So what is insomnia? Insomnia is defined as the inability to fall asleep, stay asleep, or having non-restorative sleep. It's a very common disorder seen in our population affecting about 58 percent of Americans at one time or another. It can also be a sign or a symptom of another disorder, medical disorders such as diabetes, thyroid disorders, benign prostate hypertrophy, or mental disorders such as anxiety and depression.
So insomnia can be classified into two different types of insomnia - acute versus chronic. Acute insomnia is when you have a known triggering factor and your insomnia lasts for less than a month. When your insomnia lasts for more than a month it's then called chronic insomnia.
Chronic insomnia can be further classified into adjustment insomnia, which is there's a known triggering factor and it's lasting a little bit longer than one month. Pyschophysiologic insomnia where the person is left with behaviors or sleep habits that further perpetuate their insomnia. Paradoxical insomnia, when a person may be sleeping a lot more than they think. Insomnia due to mental disorders, which is usually anxiety or depression, and insomnia due to medical disorders, such as diabetes, thyroid problems, hypertension. You can also have insomnia due to inadequate sleep hygiene. Many people don't practice good sleep habits and that will lead to insomnia at night.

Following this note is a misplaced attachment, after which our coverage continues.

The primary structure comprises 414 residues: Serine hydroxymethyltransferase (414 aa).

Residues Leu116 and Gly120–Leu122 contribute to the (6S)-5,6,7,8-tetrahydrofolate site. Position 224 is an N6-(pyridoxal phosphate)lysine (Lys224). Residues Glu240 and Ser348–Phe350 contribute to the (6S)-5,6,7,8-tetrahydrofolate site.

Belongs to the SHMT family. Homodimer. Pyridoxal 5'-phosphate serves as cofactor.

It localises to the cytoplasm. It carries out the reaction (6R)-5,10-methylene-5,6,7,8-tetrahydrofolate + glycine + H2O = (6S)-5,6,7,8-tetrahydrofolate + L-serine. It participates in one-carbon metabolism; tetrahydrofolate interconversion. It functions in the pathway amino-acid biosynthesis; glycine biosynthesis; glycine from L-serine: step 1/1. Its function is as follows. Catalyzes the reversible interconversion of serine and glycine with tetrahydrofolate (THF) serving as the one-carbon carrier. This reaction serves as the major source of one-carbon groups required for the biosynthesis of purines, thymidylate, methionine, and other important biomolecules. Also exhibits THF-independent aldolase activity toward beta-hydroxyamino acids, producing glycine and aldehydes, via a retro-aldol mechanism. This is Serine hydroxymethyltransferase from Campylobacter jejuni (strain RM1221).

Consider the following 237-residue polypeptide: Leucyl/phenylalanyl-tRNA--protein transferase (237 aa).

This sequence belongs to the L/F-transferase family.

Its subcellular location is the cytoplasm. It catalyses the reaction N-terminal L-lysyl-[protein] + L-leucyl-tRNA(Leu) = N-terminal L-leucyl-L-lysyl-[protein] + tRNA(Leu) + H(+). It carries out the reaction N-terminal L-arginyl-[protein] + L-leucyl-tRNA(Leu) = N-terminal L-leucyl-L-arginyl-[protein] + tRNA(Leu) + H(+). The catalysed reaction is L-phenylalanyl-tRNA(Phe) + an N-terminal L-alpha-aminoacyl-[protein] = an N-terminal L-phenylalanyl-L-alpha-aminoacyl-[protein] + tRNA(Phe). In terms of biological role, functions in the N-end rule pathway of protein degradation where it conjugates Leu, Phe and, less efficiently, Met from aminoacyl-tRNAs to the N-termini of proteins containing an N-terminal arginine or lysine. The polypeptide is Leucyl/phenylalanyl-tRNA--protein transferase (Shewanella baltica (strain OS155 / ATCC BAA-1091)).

Chronic insomnia can also be called primary insomnia versus secondary insomnia. Primary insomnia is when you cannot trace your insomnia back to any definitive cause. Secondary insomnia is when you have a direct cause such as a medical disorder or a mental disorder leading to insomnia.
So those are the different types of insomnia and an extensive history is needed to determine what type of insomnia that you may have.